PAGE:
Anyone who knows me, knows that I’m a huge Stephen King fan. And why shouldn’t I be? Not only has the man pumped out an incredible amount of fiction, It ain’t half bad. The Stand, It, Shawshank Redemption, Green Mile, to name a few—all great stories, with memorable and alive characters. This is a guy—alongside other great novelists—to take writing seriously.

His writing style is perfect for a good page turner, cutting out all the crappy, pretentious, fluffy stuff, and instead focusing on the driving forward of the story at play. Being a loyal Stephen King reader, I feel his books have a lot to teach about the craft of writing. First among all his lessons, as stated in the title, is to…

Take Writing Seriously!

A lady showing that she can take writing seriouslyAbout this he is absolutely clear. If you’re serious about writing as a career, you’re gonna need to start taking your writing seriously. That means treating it as a job, and scheduling in x-amount of writing every day. Whether it’s 2000 words a day, a couple hours a day, or any variation of the above, you need to set a target, and sit down to it, without fail. No writers block, no lack of ideas, no excuses. You turn up at the same time each day, and eventually your muse will turn up to sit with you.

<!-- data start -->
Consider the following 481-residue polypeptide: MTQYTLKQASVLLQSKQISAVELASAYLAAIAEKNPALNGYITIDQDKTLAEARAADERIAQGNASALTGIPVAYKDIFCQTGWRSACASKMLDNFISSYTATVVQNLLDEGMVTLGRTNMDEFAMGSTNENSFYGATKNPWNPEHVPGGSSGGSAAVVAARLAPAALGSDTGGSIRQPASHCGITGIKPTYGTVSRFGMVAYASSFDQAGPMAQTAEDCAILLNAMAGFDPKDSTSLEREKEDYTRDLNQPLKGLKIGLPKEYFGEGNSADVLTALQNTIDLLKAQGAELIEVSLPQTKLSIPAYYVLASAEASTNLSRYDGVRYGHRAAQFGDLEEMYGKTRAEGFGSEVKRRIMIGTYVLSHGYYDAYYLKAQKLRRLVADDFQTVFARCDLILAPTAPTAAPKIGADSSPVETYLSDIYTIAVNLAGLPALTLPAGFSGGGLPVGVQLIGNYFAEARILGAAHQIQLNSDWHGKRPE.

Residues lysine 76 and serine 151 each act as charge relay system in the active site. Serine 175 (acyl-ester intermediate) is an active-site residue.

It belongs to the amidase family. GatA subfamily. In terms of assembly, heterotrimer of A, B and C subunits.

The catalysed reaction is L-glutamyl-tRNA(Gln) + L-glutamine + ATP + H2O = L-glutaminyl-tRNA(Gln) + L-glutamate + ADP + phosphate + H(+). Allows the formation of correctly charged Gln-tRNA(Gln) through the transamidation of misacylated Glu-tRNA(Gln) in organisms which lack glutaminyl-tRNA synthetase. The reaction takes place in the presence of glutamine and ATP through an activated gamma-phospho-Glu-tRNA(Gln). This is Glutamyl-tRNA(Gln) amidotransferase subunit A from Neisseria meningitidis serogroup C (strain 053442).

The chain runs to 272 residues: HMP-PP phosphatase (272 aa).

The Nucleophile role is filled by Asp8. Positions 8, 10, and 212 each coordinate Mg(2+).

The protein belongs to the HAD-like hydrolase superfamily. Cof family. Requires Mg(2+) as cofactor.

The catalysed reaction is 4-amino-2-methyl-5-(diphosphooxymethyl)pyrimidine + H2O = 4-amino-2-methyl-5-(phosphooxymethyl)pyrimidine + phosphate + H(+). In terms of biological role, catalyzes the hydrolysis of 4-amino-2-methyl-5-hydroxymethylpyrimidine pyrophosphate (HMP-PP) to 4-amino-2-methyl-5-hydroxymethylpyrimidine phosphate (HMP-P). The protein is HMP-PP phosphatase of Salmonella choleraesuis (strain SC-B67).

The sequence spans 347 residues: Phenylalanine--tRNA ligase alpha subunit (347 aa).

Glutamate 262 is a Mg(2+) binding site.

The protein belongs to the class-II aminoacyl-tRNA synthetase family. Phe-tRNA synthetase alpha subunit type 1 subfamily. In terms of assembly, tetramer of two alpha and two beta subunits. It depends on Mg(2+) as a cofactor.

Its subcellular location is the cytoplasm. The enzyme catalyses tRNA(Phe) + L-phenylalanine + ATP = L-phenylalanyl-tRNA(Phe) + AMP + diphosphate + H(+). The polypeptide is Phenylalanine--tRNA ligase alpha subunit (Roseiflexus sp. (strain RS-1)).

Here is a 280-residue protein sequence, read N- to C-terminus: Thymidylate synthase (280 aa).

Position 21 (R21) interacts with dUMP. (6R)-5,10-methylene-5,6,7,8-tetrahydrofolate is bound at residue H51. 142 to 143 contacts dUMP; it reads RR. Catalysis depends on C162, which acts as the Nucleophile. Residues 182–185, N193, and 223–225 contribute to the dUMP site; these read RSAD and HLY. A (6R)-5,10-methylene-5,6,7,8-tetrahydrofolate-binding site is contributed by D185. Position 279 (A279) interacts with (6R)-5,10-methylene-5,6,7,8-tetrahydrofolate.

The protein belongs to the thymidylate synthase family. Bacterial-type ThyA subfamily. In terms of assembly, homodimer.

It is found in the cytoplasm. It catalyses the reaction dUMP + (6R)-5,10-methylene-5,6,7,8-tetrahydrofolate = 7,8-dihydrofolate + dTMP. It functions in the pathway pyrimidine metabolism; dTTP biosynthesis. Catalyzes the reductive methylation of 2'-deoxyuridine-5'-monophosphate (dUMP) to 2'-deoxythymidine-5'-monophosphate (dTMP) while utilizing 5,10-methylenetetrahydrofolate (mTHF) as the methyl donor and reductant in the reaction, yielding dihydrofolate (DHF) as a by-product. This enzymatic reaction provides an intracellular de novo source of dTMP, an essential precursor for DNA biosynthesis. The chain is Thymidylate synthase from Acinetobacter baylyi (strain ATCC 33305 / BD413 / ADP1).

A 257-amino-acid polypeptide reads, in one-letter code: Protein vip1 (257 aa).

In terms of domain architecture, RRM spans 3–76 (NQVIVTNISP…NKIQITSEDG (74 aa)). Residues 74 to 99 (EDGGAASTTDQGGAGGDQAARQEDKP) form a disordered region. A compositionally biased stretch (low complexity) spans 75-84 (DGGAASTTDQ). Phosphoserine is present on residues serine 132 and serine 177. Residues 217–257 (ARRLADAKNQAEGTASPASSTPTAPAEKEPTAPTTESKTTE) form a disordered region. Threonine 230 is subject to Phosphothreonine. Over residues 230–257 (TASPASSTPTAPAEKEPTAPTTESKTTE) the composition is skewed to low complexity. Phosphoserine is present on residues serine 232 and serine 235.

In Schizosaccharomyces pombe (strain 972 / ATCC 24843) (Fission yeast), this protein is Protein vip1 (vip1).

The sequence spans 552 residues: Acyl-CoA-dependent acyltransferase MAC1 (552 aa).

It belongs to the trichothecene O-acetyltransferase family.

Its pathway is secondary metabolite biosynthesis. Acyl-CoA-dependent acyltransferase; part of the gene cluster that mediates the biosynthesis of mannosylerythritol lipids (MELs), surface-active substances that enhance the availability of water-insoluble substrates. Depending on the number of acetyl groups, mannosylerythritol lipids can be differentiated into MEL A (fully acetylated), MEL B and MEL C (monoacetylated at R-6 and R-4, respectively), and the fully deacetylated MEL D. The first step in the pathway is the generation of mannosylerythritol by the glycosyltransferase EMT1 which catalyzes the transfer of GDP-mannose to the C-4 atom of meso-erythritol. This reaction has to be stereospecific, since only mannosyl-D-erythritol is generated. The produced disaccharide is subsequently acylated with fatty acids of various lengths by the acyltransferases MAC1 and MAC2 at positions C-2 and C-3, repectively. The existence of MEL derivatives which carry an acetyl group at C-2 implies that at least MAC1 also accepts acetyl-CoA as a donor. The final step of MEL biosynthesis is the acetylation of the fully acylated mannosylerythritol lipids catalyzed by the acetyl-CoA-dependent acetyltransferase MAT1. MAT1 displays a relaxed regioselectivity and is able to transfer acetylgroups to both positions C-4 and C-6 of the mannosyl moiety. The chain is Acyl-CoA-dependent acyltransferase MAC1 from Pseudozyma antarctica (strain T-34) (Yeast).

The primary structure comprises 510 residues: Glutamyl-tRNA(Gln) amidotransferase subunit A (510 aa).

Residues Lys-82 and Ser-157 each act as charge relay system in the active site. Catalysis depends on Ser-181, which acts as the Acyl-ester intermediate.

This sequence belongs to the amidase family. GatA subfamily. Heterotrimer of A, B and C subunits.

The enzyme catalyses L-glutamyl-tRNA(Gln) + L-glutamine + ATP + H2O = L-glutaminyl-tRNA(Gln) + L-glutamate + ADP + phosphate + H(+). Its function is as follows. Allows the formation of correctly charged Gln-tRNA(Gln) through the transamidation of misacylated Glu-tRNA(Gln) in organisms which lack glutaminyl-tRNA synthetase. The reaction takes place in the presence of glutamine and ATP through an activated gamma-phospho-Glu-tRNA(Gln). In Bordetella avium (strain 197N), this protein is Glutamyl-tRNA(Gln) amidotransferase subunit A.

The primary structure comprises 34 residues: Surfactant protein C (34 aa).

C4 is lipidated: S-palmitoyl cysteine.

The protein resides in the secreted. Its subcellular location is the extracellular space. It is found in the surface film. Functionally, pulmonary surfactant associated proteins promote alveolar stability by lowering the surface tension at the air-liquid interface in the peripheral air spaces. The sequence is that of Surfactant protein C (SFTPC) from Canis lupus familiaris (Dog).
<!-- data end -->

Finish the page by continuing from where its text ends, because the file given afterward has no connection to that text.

Equally important and along the same strand, is that you need to Invest in yourself and your craft. That means books, courses, and as mentioned above, time and practice. I cannot recommend Stephen King’s very own ‘On Writing: A Memoire Of The Craft’ enough. Seriously, seriously, seriously. My entire writing outlook changed after reading that book. Alongside being a great read and insight into his own life, schedule, and experiences, the book delves into some important writing lessons that we cannot afford to miss. If you haven’t already, do yourself a favour and pick up a copy today.

In that book, he talks a lot about ‘The Elements of Style’ by William Strunk, and highly recommends it. I do too. Combine the two books and you have enough of an education to get you selling stories and writing novels in no time.

I could end this post here and tell you that you now know enough to get going. Pat you on your back and send you on your way. But that’s no fair. There’s no fun in that, is there? So here’s a couple bonus lessons I’ve learned through my obsessive Stephen King consumption.

Character Driven Stories